Today marks the 15th anniversary of the Oklahoma City bombing. At 9:01 am on April 19, 1995, a 20-foot Ryder truck filled with approximately 5,000 pounds of explosives blew up outside the Alfred P. Murrah Federal Building in Oklahoma City. One hundred and sixty eight people, including several children, died. Almost 700 people were injured. President Obama has signed a proclamation designating today as the National Day of Service and Remembrance for Victims and Survivors of Terrorism.
Sadly, in looking through this morning’s homeland security news and summaries, there was scant mention of the attack or today’s anniversary. Online, there were a few analysis, but it took some searching to find, with the exception of CNN, which ran a front page analysis and commentary on the attack. Over the weekend, some stories picked up tidbits from an interview from former President Bill Clinton, who noted that today’s political and cultural environment mirrors that that existed in 1995 when Timothy McVeigh and Terry Nichols carried out their attack.
What does this all mean? Have we forgotten Oklahoma City or have we, nine years after 9/11, after Ford Hood, the Austin IRS plane crash, and numerous-failed attempts and threats, become less sensitized to attacks? At least some polls would say differently. A CBS News poll found that “nearly 40 percent of Americans now believe domestic terrorism is a bigger threat than international terrorism.”
The definition of domestic terrorism, as this blog has explored in the past, remains one that is not easily defined. The line between criminal act and terrorism, especially when dealing with lone wolf types, is not easily defined.
That said, there are many lessons learned from the Oklahoma City bombing that we cannot forget if we are to advance our nation’s homeland security efforts.
- The threat of domestic terrorism remains as real as international terrorism. The threat from domestic extremists – whether left, right, or center is real. The bombing fifteen years ago made that clear. The arrest several weeks ago of members of the Michigan supremacist Militia group “Hutaree,” which had planned to kill police officers and then attack again at their funerals, tell us that the threat remains.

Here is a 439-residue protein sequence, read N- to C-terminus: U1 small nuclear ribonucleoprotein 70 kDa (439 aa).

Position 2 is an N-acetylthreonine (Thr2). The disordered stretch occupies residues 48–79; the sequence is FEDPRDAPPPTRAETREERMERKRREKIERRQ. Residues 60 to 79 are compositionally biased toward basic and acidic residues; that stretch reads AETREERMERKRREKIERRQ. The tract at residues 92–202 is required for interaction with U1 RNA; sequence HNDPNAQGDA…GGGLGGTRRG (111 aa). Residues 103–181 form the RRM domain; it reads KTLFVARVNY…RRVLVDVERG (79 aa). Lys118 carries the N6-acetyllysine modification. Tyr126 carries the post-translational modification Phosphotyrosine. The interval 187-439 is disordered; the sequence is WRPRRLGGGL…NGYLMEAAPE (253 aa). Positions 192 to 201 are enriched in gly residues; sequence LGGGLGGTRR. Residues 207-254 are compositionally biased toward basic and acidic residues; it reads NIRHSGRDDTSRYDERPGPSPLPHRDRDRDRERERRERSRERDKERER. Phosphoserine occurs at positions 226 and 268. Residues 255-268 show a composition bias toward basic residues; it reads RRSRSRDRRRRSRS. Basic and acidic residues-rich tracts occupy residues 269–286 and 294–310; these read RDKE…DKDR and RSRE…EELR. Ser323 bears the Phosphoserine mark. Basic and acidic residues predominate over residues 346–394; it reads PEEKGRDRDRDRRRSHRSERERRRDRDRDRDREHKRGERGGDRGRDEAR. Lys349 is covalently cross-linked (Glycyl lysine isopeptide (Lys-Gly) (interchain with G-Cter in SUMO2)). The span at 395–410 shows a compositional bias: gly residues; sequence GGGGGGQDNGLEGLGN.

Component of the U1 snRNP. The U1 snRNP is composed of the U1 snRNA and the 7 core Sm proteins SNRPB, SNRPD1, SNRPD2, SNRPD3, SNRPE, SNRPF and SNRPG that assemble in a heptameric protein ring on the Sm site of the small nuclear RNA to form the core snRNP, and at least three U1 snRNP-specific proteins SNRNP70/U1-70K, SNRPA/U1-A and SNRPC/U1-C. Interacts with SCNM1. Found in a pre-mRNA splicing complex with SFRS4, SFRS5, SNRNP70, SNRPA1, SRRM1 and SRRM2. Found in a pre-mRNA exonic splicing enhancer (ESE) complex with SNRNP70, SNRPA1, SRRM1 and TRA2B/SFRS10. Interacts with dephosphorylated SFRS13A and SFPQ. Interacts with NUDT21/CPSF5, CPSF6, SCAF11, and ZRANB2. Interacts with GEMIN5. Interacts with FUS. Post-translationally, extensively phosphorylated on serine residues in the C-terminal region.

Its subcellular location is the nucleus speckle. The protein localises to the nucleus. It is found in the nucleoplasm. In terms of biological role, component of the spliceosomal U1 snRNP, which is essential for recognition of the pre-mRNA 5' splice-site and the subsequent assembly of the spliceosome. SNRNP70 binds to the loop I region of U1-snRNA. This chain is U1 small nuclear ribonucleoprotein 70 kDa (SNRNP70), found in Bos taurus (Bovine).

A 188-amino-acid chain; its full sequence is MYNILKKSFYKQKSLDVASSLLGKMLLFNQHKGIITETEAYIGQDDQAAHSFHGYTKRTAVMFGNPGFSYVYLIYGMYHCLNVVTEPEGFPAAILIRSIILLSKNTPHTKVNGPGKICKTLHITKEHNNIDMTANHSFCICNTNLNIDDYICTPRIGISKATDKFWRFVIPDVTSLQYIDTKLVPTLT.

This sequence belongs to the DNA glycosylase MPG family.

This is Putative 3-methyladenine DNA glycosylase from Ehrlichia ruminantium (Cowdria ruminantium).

Whether one agrees with Clinton on the parallels between now and 1995, we know that there has been a dramatic growth of hate groups and anti-government groups, brought on in part by the nation’s economic turmoil and an outside-the-beltway frustration with Washington, D.C. According to the Southern Poverty Law Center, the number of paramilitary patriot groups increased from 42 to 127 between 2008 and 2009. The number of hate groups grew to 932 in 2009.
- First Preventers and Responders are Critical. As much funding we put into our national and federal homeland security efforts, terrorism is local. The first individuals on the scene will be the fire fighters and EMTs who live in the community, who will be the hardest hit as the victims will likely be family or friends. The investigators who will likely gather the first pieces of evidence are likely to be the local cops on the beat. Preparing these individuals with the intelligence, communications tools, cooperation capabilities, and knowledge to combat terrorism – regardless of its origin – is critical.
- Awareness is Still Key. While none of us should live in a state of panic or full of anxiety over potential attacks, we all must balance staying aware and being prepared with the daily things we do. It is a balance that is not easily found but one that is necessary.
About an hour ago, the Annual Remembrance Ceremony at the Oklahoma City National Memorial began. The name of the 168 people who perished that day will be read. Secretary Napolitano will offer remarks about the state of the nation’s terrorism efforts. Hopefully all of us will remember the lessons learned and honor the lives of those affected that day.